|This item can be back ordered|
|Time required to recreate this artwork:||8 to 12 weeks|
|Advance to be paid now (% of product value):||20%|
|Balance to be paid once product is ready:||80%|
|The amount to be tendered as advance to back order this artwork:||$72.00|
The painting portrays the five-faced Lord Shiva his form as Sadashiva, descending from Mount Kailash, represented symbolically by a distant lake, obviously the lake Manasarovara, and a snow-white mansion with caves-like entrances. Lord Shiva is mounted on his bull Nandi. On Shiva's right is his consort Parvati on her lion; ahead of Parvati is their elder son, the five-faced Karttikeya riding his peacock; and, on Parvati's right is the elephant-headed Ganesh on his mouse. Every one of Shiva, Parvati, Karttikeya and Ganesh, or even their mounts, seems to have a different kind of emotional disposition which reflects on their faces, or which shapes their facial demeanour, and the painting is outstanding in revealing it. It depicts with the same fervour the child-like enthusiasm on the face of Ganesh and in the demeanour of his mount mouse, with which it reveals the commander-like gravity on Karttiyeya's face and the confidence in the posture of his mount peacock. Walking in between her spouse and sons, in Parvati's facial demeanour and gesture of hands reveals her concern for both. And, accordingly, she is carrying in her left hand a cup containing 'bhang' Shiva's favourite drink, and in the right, a tray of 'laddus' ball-like shaped sweet, for which Ganesh had exceptional passion. In Shiva's drowsy eyes reflects partly his contemplative disposition and partly the intoxicating effect of 'bhang'. He is perhaps turning beads with his right hand inside his bag. The corresponding sentiment revealing in the behaviour of each of the pets, representing live nature, and the glow reflecting in the tree, shrubs and the entire background the non-living nature, suggests that the Holy family Shiva, the Purusha, primordial man, Parvati, the energy incarnate, Ganesh, the ultimate good and auspice, and Karttikeya, the ultimate valour and commanding force, pervades the Creation in its entirety.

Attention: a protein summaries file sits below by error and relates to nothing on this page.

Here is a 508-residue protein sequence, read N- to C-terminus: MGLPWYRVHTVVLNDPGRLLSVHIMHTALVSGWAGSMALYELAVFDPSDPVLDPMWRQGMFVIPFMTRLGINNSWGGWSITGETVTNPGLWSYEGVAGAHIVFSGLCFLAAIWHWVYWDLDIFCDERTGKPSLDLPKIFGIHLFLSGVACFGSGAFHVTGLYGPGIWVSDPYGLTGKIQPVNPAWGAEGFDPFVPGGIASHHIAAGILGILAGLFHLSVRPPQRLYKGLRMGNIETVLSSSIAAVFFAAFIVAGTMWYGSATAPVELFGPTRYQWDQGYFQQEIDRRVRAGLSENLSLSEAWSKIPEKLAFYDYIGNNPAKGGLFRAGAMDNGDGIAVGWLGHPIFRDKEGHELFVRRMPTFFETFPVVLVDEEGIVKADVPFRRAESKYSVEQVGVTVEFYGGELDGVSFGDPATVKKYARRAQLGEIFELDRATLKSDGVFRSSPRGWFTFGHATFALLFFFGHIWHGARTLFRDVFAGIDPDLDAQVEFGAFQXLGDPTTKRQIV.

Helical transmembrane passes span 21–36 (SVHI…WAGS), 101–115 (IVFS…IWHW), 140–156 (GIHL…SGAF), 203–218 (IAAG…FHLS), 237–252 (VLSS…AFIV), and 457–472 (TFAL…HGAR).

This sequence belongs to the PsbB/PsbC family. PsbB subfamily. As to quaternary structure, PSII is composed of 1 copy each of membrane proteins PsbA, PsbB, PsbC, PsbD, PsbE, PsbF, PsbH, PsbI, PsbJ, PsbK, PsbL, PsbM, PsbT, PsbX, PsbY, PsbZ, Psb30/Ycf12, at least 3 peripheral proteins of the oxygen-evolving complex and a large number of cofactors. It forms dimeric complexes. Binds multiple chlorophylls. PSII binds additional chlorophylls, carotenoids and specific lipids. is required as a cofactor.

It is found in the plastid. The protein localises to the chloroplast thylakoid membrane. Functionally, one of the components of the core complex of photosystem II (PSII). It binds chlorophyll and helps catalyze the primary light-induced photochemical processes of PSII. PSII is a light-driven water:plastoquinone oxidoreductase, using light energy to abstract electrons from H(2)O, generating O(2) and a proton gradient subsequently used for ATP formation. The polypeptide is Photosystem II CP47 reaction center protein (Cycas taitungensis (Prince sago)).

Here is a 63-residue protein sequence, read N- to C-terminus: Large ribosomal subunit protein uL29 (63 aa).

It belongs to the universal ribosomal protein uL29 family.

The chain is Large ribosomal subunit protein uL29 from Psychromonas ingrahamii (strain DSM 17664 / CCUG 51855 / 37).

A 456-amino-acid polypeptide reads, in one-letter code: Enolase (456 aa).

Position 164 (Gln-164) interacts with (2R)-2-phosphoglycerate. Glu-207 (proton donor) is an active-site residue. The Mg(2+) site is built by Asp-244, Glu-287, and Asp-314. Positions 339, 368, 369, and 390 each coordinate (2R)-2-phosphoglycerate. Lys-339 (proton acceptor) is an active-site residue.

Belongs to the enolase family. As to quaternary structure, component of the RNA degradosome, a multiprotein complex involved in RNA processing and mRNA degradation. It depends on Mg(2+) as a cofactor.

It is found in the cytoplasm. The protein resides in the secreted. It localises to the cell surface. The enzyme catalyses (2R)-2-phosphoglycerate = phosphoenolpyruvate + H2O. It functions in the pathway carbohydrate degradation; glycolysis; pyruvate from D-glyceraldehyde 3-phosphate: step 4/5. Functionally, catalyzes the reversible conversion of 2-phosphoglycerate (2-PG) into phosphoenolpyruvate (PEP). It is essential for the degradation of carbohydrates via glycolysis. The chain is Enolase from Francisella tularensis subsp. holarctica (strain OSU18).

This description by Prof. P.C. Jain and Dr Daljeet. Prof. Jain specializes on the aesthetics of ancient Indian literature. Dr Daljeet is the chief curator of the Visual Arts Gallery at the National Museum of India, New Delhi. They have both collaborated on numerous books on Indian art and culture.